Military and Police

Hurricane Maria Decimates Puerto Rico, US Public Safety Gears-Up

As Hurricane Maria and her Category-4 strength made landfall in Puerto Rico –a US territory in the Caribbean– the entire island is powerless and mostly flattened. As has been the case with recent hurricanes Harvey (Texas and Louisiana) and Irma (Florida, Georgia and S. Carolina), public safety assets are gearing-up for deployment to help pick up the pieces and restore some semblance to Puerto Rico.

Bolstering public safety search-and-rescue (SAR) teams from all over the nation are military branches with expertise in lifesaving operations upon disastrous terrain. The Commonwealth of Puerto Rico is an island state with approximately 5,324 square miles of land occupied by roughly 3.725 million people.

For Hurricane Maria operations, primary responses come from the United States Coast Guard (USCG) and its airborne and maritime specialties. The USCG recently logged plenty of saves during recent hurricanes, plucking people mostly submerged in floodwaters or stranded folks who sought high-ground refuge on rooftops. A few USCG Sector San Juan service members braved Hurricane Maria.

Logistical Concerns

According to Fortune.com, Puerto Rico is enduring an “underfunded health system” further impinged upon by Hurricane Irma’s fury. Per Fortune, “Hurricane Irma alone may have caused about $1 billion in infrastructure damage to Puerto Rico; on top of that, Maria could cost the cash-strapped territory and the U.S. Virgin Islands $30 billion, by some estimates.”

The havoc from hurricanes often equate to major public health concerns such as infectious diseases from contaminated water supplies and festering injuries patients self-maintain before search and rescue teams arrive and transport to a suitable medical facility. Given the brutal hit Puerto Rico sustained from Hurricane Maria, health care depots may be completely destroyed. Reports are that not much is left of the Caribbean island and, without power whatsoever, generators provide too little for far too many.

A May 2017 report by NPR.org indicated an already-deficient ailing health care system throughout Puerto Rico. Hurricane Maria filleting the island state did not bode well for economic recovery it has been struggling to achieve.

Associated Press reporter Danica Coto said of Puerto Rico’s underfunded and understaffed medical community, “The health situation is such, here, that in the past decade, the number of doctors has dropped from 14,000 to 9,000.” Coto added, “[Patients] can wait up to a year to receive medical care for special conditions.”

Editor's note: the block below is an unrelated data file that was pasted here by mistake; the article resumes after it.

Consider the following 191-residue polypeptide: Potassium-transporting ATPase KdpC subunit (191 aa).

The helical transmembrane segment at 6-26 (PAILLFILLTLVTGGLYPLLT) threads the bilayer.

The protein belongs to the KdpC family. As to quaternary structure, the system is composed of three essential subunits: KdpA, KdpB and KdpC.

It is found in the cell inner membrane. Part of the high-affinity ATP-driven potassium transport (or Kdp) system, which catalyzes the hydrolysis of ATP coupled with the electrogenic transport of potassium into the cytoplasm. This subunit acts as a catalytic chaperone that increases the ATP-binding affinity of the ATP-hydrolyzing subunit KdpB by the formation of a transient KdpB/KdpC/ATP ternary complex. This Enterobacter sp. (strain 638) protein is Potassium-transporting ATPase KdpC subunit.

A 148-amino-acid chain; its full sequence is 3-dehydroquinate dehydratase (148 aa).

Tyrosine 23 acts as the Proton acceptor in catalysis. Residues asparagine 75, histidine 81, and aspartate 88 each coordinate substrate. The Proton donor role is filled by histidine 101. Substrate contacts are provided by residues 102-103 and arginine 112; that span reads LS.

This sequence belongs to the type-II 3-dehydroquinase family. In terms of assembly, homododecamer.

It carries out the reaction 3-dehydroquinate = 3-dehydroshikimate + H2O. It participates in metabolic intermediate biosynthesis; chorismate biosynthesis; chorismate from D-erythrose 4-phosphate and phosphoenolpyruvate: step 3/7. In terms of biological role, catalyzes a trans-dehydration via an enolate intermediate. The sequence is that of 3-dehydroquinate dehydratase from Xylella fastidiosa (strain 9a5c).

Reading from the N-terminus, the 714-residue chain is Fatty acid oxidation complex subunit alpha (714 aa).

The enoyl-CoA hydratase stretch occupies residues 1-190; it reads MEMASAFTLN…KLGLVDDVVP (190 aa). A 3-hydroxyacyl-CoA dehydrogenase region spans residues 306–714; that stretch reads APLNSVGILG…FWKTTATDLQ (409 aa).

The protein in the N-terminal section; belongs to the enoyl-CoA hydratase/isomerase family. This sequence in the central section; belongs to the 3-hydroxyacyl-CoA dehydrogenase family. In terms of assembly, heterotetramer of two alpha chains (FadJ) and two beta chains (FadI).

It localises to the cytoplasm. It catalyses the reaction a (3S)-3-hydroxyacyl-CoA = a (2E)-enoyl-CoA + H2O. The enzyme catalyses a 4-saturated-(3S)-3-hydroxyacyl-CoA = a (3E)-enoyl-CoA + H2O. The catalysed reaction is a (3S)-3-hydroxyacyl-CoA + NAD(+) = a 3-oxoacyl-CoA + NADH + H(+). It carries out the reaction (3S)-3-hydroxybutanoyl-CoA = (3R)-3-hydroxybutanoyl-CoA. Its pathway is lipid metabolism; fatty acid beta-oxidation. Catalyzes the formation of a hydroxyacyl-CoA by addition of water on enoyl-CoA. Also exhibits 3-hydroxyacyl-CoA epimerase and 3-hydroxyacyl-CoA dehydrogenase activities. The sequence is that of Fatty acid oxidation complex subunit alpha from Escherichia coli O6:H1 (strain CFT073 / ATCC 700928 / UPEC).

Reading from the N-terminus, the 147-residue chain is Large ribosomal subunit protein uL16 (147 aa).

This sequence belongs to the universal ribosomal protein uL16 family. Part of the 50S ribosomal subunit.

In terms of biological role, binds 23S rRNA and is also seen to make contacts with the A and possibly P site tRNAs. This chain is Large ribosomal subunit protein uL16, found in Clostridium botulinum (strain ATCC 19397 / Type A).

Hurricane Maria is definitely going to compound such dire circumstances. And there are logistical public safety aspects to consider.

With several more weeks remaining in “hurricane season,” we press our hands together, pack duffels of duty gear, and go do The Job.

Puerto Rico Police

Policia de Puerto Rico –the island’s cadre of law enforcement officers– is comprised of  approximately 18, 260 cops. That figure is considerably more than the island’s populace of physicians when it maxed at 14,000 before dwindling to 9,000.

Any police agency’s website whose tab choices include “Assassinations” informs of brutal individuals among its Caribbean culture. Further, a police department which lists “Revenge” as a causal factor among its murderous crimes stats also underscores an underworld of various things–very bad things. If you are pondering “looting” and perhaps some violent behavior stemming from Hurricane Maria, you are definitely dialed-in.

Despite the criminal climate for which the Puerto Rico cops are responsible, their overall contingent is likely impacted by first-Hurricane Irma and now Hurricane Maria. Like Hurricane Harvey in Houston, Texas, scores of cops had no homes to return to. Therefore, akin to Texas and Florida, public safety officials from all over the US are gearing-up for a trek-and-stay on the demolished island.

For a state who was just spanked by Hurricane Irma, Florida Governor Rick Scott threw his state’s resources in the ring:

I know of two former NYPD cops with whom I worked when they relocated to Florida after surviving the Twin Towers destruction on 9/11. Both are already pledged to traverse to “PR” (as they refer to the island) and aggregating cops to help for as long as it takes. With several more weeks remaining in “hurricane season,” we press our hands together, pack duffels of duty gear, and go do The Job.

Stephen Owsinski

Stephen Owsinski is a Senior OpsLens Contributor and retired law enforcement officer whose career included assignments in the Uniformed Patrol Division and Field Training Officer (FTO) unit. He is currently a researcher and writer. Follow Stephen on Twitter @uniformblue.

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